“Ukraine has always been a multinational and poly-confessional state, but Orthodoxy has been and will remain the main religion in Ukraine. As for Islam here, the percentage of Muslims has remained generally unchanged thanks to the indigenous people, primarily the Crimean Tatars… Over the 30 years of independence, the number of immigrants professing Islam in Ukraine has not exceeded 50,000-100,000 people, which is not a significant figure,” Farajallah said.

Many people select a particular confession based primarily on political considerations, political scientist and Head of the UP Foundation, Kost Bondarenko, said.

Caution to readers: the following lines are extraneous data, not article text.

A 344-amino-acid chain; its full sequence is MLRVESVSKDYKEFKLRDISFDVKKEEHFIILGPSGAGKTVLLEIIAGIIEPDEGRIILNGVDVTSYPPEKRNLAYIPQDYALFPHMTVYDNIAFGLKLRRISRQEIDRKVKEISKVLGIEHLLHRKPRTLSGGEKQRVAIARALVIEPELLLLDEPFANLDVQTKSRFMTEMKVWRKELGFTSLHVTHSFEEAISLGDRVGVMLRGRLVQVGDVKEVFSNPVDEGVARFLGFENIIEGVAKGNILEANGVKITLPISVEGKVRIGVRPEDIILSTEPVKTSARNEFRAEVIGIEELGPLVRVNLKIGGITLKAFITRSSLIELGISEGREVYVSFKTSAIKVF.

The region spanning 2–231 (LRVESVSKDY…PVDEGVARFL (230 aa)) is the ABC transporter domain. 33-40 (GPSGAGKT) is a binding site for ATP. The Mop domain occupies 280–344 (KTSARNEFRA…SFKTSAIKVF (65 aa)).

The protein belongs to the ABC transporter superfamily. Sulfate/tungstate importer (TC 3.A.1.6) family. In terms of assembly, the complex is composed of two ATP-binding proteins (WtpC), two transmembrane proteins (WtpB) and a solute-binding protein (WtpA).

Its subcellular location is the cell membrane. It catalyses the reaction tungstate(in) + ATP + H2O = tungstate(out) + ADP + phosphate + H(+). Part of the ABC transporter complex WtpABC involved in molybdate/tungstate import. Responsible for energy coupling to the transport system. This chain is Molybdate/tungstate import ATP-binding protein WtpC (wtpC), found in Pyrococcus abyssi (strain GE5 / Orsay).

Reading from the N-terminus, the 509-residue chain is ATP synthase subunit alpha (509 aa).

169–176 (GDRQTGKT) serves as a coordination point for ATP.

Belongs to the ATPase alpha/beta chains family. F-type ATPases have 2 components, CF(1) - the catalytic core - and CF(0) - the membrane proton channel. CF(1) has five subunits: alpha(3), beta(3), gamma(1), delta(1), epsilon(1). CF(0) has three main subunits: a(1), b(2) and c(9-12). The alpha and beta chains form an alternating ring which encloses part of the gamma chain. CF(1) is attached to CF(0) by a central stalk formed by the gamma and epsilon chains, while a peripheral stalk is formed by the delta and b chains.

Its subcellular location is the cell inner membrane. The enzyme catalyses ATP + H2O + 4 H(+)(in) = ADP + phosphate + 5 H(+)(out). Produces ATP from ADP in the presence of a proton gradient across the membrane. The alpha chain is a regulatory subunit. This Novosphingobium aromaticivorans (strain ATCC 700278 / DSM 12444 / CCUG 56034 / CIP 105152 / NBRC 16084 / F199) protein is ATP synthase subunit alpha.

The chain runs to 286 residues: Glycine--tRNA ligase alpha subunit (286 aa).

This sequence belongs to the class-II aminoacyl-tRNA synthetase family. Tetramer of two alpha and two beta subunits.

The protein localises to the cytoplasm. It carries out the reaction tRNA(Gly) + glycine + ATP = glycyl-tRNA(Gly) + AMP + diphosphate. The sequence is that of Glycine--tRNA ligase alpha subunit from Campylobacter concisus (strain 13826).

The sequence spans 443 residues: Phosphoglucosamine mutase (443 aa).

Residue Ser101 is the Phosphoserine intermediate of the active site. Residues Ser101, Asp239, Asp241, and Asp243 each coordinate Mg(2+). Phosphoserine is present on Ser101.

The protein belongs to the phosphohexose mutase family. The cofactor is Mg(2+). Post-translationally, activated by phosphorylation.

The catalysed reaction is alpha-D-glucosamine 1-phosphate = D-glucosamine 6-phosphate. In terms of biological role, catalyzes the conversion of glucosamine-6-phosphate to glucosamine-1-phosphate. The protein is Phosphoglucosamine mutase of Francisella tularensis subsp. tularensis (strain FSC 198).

“If one looks at the realities, political engagement does not make it possible to talk about the churching of parishioners of certain confessions. It is one thing to declare the faith, but another thing is churching. This can be observed every year, when at the end of July religious processions are organized in honor of the feast of the Baptism of Rus. At the same time, the processions of the two confessions (UOC and OCU) are different. The number of parishioners of the UOC is usually 200,000-300,000 people who walk with crosses and banners, showing their adherence to Orthodoxy. At the same time, during the processions of the OCU, parishioners mostly go with national flags and portraits of the heroes of the Ukrainian pantheon. This really indicates to two approaches to religiosity in these confessions,” Bondarenko said.